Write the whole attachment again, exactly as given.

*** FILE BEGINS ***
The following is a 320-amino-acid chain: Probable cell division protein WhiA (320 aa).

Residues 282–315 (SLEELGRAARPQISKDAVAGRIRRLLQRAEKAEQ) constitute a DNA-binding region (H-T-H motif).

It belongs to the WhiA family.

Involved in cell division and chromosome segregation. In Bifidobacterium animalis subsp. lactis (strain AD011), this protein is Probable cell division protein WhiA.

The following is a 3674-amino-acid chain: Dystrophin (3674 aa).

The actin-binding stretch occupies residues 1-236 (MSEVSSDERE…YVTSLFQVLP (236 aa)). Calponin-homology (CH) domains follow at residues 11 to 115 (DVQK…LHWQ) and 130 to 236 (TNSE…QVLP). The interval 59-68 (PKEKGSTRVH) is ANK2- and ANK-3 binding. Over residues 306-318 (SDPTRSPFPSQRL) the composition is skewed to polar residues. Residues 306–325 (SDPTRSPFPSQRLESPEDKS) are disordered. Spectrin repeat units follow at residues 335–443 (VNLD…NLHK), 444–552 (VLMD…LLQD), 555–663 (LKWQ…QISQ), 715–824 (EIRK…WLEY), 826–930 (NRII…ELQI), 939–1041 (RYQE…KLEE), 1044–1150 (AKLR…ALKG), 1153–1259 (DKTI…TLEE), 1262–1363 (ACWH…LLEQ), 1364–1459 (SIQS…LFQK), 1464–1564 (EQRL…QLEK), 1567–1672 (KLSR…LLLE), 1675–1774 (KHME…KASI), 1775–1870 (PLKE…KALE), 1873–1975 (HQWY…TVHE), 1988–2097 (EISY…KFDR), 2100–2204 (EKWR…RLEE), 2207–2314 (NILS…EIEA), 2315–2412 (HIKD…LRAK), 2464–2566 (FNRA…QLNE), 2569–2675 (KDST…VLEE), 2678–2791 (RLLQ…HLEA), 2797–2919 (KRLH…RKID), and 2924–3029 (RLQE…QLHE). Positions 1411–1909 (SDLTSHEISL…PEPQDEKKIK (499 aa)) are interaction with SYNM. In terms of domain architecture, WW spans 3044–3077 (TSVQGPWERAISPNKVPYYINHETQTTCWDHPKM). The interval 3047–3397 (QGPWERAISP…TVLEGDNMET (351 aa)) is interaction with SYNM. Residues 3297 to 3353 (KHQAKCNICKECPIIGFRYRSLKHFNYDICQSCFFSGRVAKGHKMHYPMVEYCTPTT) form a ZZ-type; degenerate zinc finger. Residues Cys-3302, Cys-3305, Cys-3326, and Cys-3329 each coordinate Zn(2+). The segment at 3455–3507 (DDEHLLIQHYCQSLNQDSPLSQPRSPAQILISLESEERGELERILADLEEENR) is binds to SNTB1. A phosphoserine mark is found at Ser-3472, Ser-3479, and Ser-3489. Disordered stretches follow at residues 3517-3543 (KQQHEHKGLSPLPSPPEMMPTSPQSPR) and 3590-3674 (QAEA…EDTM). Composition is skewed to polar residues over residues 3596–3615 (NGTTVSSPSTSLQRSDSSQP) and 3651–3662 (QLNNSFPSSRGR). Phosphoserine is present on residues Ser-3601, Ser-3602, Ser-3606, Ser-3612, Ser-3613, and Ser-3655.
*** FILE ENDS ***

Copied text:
The following is a 320-amino-acid chain: Probable cell division protein WhiA (320 aa).

Residues 282–315 (SLEELGRAARPQISKDAVAGRIRRLLQRAEKAEQ) constitute a DNA-binding region (H-T-H motif).

It belongs to the WhiA family.

Involved in cell division and chromosome segregation. In Bifidobacterium animalis subsp. lactis (strain AD011), this protein is Probable cell division protein WhiA.

The following is a 3674-amino-acid chain: Dystrophin (3674 aa).

The actin-binding stretch occupies residues 1-236 (MSEVSSDERE…YVTSLFQVLP (236 aa)). Calponin-homology (CH) domains follow at residues 11 to 115 (DVQK…LHWQ) and 130 to 236 (TNSE…QVLP). The interval 59-68 (PKEKGSTRVH) is ANK2- and ANK-3 binding. Over residues 306-318 (SDPTRSPFPSQRL) the composition is skewed to polar residues. Residues 306–325 (SDPTRSPFPSQRLESPEDKS) are disordered. Spectrin repeat units follow at residues 335–443 (VNLD…NLHK), 444–552 (VLMD…LLQD), 555–663 (LKWQ…QISQ), 715–824 (EIRK…WLEY), 826–930 (NRII…ELQI), 939–1041 (RYQE…KLEE), 1044–1150 (AKLR…ALKG), 1153–1259 (DKTI…TLEE), 1262–1363 (ACWH…LLEQ), 1364–1459 (SIQS…LFQK), 1464–1564 (EQRL…QLEK), 1567–1672 (KLSR…LLLE), 1675–1774 (KHME…KASI), 1775–1870 (PLKE…KALE), 1873–1975 (HQWY…TVHE), 1988–2097 (EISY…KFDR), 2100–2204 (EKWR…RLEE), 2207–2314 (NILS…EIEA), 2315–2412 (HIKD…LRAK), 2464–2566 (FNRA…QLNE), 2569–2675 (KDST…VLEE), 2678–2791 (RLLQ…HLEA), 2797–2919 (KRLH…RKID), and 2924–3029 (RLQE…QLHE). Positions 1411–1909 (SDLTSHEISL…PEPQDEKKIK (499 aa)) are interaction with SYNM. In terms of domain architecture, WW spans 3044–3077 (TSVQGPWERAISPNKVPYYINHETQTTCWDHPKM). The interval 3047–3397 (QGPWERAISP…TVLEGDNMET (351 aa)) is interaction with SYNM. Residues 3297 to 3353 (KHQAKCNICKECPIIGFRYRSLKHFNYDICQSCFFSGRVAKGHKMHYPMVEYCTPTT) form a ZZ-type; degenerate zinc finger. Residues Cys-3302, Cys-3305, Cys-3326, and Cys-3329 each coordinate Zn(2+). The segment at 3455–3507 (DDEHLLIQHYCQSLNQDSPLSQPRSPAQILISLESEERGELERILADLEEENR) is binds to SNTB1. A phosphoserine mark is found at Ser-3472, Ser-3479, and Ser-3489. Disordered stretches follow at residues 3517-3543 (KQQHEHKGLSPLPSPPEMMPTSPQSPR) and 3590-3674 (QAEA…EDTM). Composition is skewed to polar residues over residues 3596–3615 (NGTTVSSPSTSLQRSDSSQP) and 3651–3662 (QLNNSFPSSRGR). Phosphoserine is present on residues Ser-3601, Ser-3602, Ser-3606, Ser-3612, Ser-3613, and Ser-3655.